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dc.contributor.authorCarter, Stephen
dc.date2021-11-25T13:36:31.000
dc.date.accessioned2021-11-26T12:29:58Z
dc.date.available2021-11-26T12:29:58Z
dc.date.issued2015-10-06T12:10:57-07:00
dc.identifierylpr/vol3/iss2/5
dc.identifier.contextkey7685610
dc.identifier.urihttp://hdl.handle.net/20.500.13051/17168
dc.description.abstractEnormous hubbub - as evidenced by this symposium - has greeted the decision by Judge John Sirica, a good year ago now, in Foundation on Economic Trends v. Heckler. There the trial court issued a preliminary injunction prohibiting the release of recombinant DNA into the environment until the National Institutes of Health, under whose auspices the release was to take place, complied with the requirements of the National Environmental Policy Act. That, at least, is how a lawyer would describe the case. The scientific researcher's description of the case would probably be somewhat less complex: A court halted a scientific experiment. Government stood in the way of scientific progress, and that, in the view of the researcher, is simply outrageous. Perhaps the result in Foundation on Economic Trends is indeed outrageous, but outrageous or not, the court's action is at the very least a signal that times have changed.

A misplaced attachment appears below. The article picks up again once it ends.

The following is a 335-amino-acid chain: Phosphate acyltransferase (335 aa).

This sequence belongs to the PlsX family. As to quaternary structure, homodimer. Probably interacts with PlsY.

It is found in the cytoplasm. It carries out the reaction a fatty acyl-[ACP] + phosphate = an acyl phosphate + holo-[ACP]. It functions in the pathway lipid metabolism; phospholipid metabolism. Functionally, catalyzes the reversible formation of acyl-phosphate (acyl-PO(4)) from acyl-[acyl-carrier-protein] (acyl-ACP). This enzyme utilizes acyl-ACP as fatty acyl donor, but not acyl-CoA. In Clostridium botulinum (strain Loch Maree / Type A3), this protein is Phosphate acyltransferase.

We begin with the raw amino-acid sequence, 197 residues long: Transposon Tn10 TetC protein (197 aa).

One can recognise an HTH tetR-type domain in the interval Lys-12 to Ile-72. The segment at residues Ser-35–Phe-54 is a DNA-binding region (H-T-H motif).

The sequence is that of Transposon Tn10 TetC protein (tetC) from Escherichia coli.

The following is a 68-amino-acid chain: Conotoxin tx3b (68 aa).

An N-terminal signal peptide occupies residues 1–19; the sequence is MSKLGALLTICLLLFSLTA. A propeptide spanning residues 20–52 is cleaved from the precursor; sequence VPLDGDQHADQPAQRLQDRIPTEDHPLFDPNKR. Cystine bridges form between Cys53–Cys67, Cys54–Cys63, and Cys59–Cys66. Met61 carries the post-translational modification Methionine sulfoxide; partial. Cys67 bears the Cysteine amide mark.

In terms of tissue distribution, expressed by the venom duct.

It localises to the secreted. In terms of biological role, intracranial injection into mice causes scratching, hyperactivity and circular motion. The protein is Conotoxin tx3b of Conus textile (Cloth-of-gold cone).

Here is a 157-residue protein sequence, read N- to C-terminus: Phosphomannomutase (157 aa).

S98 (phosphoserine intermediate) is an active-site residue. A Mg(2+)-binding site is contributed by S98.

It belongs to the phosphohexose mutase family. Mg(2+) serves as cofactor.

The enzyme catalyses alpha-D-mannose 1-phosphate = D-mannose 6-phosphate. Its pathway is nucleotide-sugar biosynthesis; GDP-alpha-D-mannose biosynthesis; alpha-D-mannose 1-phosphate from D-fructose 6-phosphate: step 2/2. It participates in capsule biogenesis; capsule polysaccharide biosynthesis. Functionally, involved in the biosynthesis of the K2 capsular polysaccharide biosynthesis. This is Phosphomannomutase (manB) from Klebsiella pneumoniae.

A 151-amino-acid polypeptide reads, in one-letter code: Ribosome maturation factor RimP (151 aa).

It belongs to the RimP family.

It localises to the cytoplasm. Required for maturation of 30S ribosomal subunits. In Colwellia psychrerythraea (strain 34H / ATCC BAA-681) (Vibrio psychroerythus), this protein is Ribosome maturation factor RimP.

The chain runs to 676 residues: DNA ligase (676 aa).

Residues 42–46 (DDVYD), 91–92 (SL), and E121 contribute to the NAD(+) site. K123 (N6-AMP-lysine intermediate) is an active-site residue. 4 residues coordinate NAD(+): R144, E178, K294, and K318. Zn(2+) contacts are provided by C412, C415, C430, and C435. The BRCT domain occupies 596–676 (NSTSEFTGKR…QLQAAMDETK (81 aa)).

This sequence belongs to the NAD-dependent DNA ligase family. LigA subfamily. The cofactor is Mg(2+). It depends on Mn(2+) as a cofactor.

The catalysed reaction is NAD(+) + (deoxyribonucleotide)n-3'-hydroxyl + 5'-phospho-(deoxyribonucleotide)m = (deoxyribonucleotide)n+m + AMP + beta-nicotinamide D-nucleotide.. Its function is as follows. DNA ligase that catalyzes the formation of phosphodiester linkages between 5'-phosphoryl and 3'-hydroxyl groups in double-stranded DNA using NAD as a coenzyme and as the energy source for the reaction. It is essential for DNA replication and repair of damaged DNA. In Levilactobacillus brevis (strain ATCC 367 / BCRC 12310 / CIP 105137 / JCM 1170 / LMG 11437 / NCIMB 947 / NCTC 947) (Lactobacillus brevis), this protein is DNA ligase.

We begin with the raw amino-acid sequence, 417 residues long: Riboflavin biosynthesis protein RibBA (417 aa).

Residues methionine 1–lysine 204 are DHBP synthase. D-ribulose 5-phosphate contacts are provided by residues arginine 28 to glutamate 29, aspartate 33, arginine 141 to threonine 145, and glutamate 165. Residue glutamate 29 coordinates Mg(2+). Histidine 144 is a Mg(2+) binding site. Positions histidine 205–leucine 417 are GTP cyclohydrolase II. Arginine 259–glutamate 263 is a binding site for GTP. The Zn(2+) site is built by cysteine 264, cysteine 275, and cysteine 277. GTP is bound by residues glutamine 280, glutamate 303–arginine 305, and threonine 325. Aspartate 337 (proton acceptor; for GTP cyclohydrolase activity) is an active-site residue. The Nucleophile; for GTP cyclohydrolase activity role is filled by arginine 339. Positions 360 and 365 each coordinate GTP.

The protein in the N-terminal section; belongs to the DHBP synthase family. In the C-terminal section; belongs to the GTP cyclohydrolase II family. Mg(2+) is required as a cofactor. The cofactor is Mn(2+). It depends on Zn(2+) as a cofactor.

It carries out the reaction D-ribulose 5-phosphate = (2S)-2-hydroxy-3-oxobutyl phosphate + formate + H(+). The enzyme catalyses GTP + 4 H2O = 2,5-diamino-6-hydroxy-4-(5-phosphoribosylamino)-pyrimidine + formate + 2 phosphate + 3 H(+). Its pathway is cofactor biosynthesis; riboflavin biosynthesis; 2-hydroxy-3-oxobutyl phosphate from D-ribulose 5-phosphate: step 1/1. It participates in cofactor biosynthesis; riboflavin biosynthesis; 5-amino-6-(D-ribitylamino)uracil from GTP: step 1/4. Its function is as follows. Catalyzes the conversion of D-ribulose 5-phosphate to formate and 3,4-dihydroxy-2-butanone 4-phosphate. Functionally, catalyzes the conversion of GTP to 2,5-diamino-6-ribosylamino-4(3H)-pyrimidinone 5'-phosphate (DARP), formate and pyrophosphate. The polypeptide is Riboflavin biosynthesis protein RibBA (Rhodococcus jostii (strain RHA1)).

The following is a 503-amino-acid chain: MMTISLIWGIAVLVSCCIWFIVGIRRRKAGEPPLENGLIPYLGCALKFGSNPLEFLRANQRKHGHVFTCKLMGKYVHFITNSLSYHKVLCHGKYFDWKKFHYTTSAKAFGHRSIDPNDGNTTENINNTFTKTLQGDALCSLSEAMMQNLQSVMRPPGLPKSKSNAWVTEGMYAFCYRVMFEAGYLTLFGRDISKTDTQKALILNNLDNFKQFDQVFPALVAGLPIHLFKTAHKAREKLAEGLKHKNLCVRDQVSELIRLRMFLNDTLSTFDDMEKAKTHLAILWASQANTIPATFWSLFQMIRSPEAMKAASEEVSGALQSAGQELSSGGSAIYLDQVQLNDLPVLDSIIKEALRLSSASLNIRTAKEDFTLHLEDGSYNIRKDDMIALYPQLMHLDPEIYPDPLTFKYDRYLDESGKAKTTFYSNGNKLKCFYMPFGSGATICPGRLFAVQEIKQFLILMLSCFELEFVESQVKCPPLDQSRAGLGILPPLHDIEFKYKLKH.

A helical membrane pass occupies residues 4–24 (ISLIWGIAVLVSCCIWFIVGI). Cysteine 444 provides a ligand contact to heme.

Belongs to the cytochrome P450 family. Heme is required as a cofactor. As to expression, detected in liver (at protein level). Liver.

dc.titleThe Bellman, the Snark, and the Biohazard Debate
dc.source.journaltitleYale Law & Policy Review
refterms.dateFOA2021-11-26T12:29:58Z
dc.identifier.legacycoverpagehttps://digitalcommons.law.yale.edu/ylpr/vol3/iss2/5
dc.identifier.legacyfulltexthttps://digitalcommons.law.yale.edu/cgi/viewcontent.cgi?article=1058&context=ylpr&unstamped=1


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